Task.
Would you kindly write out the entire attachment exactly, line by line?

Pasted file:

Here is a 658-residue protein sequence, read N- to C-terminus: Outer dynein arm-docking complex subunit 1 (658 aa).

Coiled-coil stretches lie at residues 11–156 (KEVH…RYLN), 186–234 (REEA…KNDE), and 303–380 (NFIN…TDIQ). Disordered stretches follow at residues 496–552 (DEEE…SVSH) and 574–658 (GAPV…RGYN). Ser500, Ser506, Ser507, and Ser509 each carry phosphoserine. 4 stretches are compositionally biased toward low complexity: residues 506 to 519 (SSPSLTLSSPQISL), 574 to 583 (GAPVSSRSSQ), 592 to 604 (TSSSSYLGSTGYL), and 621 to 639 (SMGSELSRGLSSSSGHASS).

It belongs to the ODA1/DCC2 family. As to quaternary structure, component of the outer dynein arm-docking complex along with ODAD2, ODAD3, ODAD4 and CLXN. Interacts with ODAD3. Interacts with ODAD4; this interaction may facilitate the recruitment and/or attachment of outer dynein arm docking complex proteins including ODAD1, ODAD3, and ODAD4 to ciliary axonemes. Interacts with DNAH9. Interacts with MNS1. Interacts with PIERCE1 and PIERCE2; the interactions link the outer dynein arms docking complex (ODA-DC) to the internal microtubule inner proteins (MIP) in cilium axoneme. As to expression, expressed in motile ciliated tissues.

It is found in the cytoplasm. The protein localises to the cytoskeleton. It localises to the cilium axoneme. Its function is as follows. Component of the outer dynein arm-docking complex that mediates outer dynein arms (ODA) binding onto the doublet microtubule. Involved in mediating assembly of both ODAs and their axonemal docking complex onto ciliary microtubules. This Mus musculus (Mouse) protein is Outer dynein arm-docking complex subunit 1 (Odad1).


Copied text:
Here is a 658-residue protein sequence, read N- to C-terminus: Outer dynein arm-docking complex subunit 1 (658 aa).

Coiled-coil stretches lie at residues 11–156 (KEVH…RYLN), 186–234 (REEA…KNDE), and 303–380 (NFIN…TDIQ). Disordered stretches follow at residues 496–552 (DEEE…SVSH) and 574–658 (GAPV…RGYN). Ser500, Ser506, Ser507, and Ser509 each carry phosphoserine. 4 stretches are compositionally biased toward low complexity: residues 506 to 519 (SSPSLTLSSPQISL), 574 to 583 (GAPVSSRSSQ), 592 to 604 (TSSSSYLGSTGYL), and 621 to 639 (SMGSELSRGLSSSSGHASS).

It belongs to the ODA1/DCC2 family. As to quaternary structure, component of the outer dynein arm-docking complex along with ODAD2, ODAD3, ODAD4 and CLXN. Interacts with ODAD3. Interacts with ODAD4; this interaction may facilitate the recruitment and/or attachment of outer dynein arm docking complex proteins including ODAD1, ODAD3, and ODAD4 to ciliary axonemes. Interacts with DNAH9. Interacts with MNS1. Interacts with PIERCE1 and PIERCE2; the interactions link the outer dynein arms docking complex (ODA-DC) to the internal microtubule inner proteins (MIP) in cilium axoneme. As to expression, expressed in motile ciliated tissues.

It is found in the cytoplasm. The protein localises to the cytoskeleton. It localises to the cilium axoneme. Its function is as follows. Component of the outer dynein arm-docking complex that mediates outer dynein arms (ODA) binding onto the doublet microtubule. Involved in mediating assembly of both ODAs and their axonemal docking complex onto ciliary microtubules. This Mus musculus (Mouse) protein is Outer dynein arm-docking complex subunit 1 (Odad1).